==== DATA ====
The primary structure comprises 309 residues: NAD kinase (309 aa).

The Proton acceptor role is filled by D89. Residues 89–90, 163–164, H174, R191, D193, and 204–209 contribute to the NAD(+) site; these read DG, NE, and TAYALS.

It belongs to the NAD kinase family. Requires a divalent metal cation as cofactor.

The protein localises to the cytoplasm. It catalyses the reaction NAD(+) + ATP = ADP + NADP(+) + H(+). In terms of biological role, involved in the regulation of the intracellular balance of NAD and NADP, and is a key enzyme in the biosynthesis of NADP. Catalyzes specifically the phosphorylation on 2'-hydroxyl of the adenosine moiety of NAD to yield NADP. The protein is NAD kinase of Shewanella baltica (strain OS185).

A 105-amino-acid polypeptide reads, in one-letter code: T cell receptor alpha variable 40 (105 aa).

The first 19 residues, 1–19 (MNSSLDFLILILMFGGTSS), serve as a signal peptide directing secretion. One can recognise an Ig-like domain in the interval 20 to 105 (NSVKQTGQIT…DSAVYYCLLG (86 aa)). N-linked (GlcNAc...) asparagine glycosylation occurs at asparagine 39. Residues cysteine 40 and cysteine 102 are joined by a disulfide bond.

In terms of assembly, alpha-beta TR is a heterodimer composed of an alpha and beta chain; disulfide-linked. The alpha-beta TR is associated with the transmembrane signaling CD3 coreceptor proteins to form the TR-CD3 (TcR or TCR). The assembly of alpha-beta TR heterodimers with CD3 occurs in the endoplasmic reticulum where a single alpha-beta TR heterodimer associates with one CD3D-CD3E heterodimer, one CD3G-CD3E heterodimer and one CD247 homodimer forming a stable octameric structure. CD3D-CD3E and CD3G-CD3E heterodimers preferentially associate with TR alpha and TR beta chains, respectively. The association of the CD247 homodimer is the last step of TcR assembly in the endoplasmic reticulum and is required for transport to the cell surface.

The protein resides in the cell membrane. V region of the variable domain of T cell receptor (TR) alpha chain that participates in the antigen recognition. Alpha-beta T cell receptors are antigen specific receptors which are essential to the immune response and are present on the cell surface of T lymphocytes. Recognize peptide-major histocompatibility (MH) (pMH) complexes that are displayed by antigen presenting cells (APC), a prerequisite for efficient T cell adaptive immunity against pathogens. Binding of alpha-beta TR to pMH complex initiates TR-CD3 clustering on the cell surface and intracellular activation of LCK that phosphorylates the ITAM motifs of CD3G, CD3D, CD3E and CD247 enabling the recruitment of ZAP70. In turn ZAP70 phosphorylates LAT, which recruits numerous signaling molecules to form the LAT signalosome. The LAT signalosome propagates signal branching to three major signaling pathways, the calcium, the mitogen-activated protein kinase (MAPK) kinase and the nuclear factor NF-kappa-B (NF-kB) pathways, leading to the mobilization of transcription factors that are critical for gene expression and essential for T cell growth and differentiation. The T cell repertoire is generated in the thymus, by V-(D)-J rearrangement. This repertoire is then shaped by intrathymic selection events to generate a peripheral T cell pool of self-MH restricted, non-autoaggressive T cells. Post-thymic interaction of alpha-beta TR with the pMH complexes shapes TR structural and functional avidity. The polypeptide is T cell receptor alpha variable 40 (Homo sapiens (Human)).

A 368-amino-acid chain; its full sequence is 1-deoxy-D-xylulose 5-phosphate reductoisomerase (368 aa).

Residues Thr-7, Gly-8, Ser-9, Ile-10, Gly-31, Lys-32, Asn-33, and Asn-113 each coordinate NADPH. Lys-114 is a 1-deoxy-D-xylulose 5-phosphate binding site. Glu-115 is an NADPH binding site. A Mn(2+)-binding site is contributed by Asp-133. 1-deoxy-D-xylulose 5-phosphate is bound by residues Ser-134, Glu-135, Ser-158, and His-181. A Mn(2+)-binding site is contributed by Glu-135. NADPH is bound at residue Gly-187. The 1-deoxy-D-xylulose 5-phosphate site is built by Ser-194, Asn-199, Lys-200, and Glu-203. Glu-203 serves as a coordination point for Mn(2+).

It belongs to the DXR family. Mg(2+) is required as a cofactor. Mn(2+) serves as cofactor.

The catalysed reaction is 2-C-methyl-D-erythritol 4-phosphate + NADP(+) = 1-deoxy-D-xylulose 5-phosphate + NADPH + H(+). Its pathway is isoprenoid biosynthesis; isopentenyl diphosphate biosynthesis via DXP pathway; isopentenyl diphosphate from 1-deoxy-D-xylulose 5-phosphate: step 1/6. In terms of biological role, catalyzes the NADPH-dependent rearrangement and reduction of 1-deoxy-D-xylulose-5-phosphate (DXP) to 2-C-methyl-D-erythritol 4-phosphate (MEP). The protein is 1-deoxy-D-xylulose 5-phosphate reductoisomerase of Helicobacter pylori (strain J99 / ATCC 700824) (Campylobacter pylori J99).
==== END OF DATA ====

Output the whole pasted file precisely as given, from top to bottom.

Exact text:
The primary structure comprises 309 residues: NAD kinase (309 aa).

The Proton acceptor role is filled by D89. Residues 89–90, 163–164, H174, R191, D193, and 204–209 contribute to the NAD(+) site; these read DG, NE, and TAYALS.

It belongs to the NAD kinase family. Requires a divalent metal cation as cofactor.

The protein localises to the cytoplasm. It catalyses the reaction NAD(+) + ATP = ADP + NADP(+) + H(+). In terms of biological role, involved in the regulation of the intracellular balance of NAD and NADP, and is a key enzyme in the biosynthesis of NADP. Catalyzes specifically the phosphorylation on 2'-hydroxyl of the adenosine moiety of NAD to yield NADP. The protein is NAD kinase of Shewanella baltica (strain OS185).

A 105-amino-acid polypeptide reads, in one-letter code: T cell receptor alpha variable 40 (105 aa).

The first 19 residues, 1–19 (MNSSLDFLILILMFGGTSS), serve as a signal peptide directing secretion. One can recognise an Ig-like domain in the interval 20 to 105 (NSVKQTGQIT…DSAVYYCLLG (86 aa)). N-linked (GlcNAc...) asparagine glycosylation occurs at asparagine 39. Residues cysteine 40 and cysteine 102 are joined by a disulfide bond.

In terms of assembly, alpha-beta TR is a heterodimer composed of an alpha and beta chain; disulfide-linked. The alpha-beta TR is associated with the transmembrane signaling CD3 coreceptor proteins to form the TR-CD3 (TcR or TCR). The assembly of alpha-beta TR heterodimers with CD3 occurs in the endoplasmic reticulum where a single alpha-beta TR heterodimer associates with one CD3D-CD3E heterodimer, one CD3G-CD3E heterodimer and one CD247 homodimer forming a stable octameric structure. CD3D-CD3E and CD3G-CD3E heterodimers preferentially associate with TR alpha and TR beta chains, respectively. The association of the CD247 homodimer is the last step of TcR assembly in the endoplasmic reticulum and is required for transport to the cell surface.

The protein resides in the cell membrane. V region of the variable domain of T cell receptor (TR) alpha chain that participates in the antigen recognition. Alpha-beta T cell receptors are antigen specific receptors which are essential to the immune response and are present on the cell surface of T lymphocytes. Recognize peptide-major histocompatibility (MH) (pMH) complexes that are displayed by antigen presenting cells (APC), a prerequisite for efficient T cell adaptive immunity against pathogens. Binding of alpha-beta TR to pMH complex initiates TR-CD3 clustering on the cell surface and intracellular activation of LCK that phosphorylates the ITAM motifs of CD3G, CD3D, CD3E and CD247 enabling the recruitment of ZAP70. In turn ZAP70 phosphorylates LAT, which recruits numerous signaling molecules to form the LAT signalosome. The LAT signalosome propagates signal branching to three major signaling pathways, the calcium, the mitogen-activated protein kinase (MAPK) kinase and the nuclear factor NF-kappa-B (NF-kB) pathways, leading to the mobilization of transcription factors that are critical for gene expression and essential for T cell growth and differentiation. The T cell repertoire is generated in the thymus, by V-(D)-J rearrangement. This repertoire is then shaped by intrathymic selection events to generate a peripheral T cell pool of self-MH restricted, non-autoaggressive T cells. Post-thymic interaction of alpha-beta TR with the pMH complexes shapes TR structural and functional avidity. The polypeptide is T cell receptor alpha variable 40 (Homo sapiens (Human)).

A 368-amino-acid chain; its full sequence is 1-deoxy-D-xylulose 5-phosphate reductoisomerase (368 aa).

Residues Thr-7, Gly-8, Ser-9, Ile-10, Gly-31, Lys-32, Asn-33, and Asn-113 each coordinate NADPH. Lys-114 is a 1-deoxy-D-xylulose 5-phosphate binding site. Glu-115 is an NADPH binding site. A Mn(2+)-binding site is contributed by Asp-133. 1-deoxy-D-xylulose 5-phosphate is bound by residues Ser-134, Glu-135, Ser-158, and His-181. A Mn(2+)-binding site is contributed by Glu-135. NADPH is bound at residue Gly-187. The 1-deoxy-D-xylulose 5-phosphate site is built by Ser-194, Asn-199, Lys-200, and Glu-203. Glu-203 serves as a coordination point for Mn(2+).

It belongs to the DXR family. Mg(2+) is required as a cofactor. Mn(2+) serves as cofactor.

The catalysed reaction is 2-C-methyl-D-erythritol 4-phosphate + NADP(+) = 1-deoxy-D-xylulose 5-phosphate + NADPH + H(+). Its pathway is isoprenoid biosynthesis; isopentenyl diphosphate biosynthesis via DXP pathway; isopentenyl diphosphate from 1-deoxy-D-xylulose 5-phosphate: step 1/6. In terms of biological role, catalyzes the NADPH-dependent rearrangement and reduction of 1-deoxy-D-xylulose-5-phosphate (DXP) to 2-C-methyl-D-erythritol 4-phosphate (MEP). The protein is 1-deoxy-D-xylulose 5-phosphate reductoisomerase of Helicobacter pylori (strain J99 / ATCC 700824) (Campylobacter pylori J99).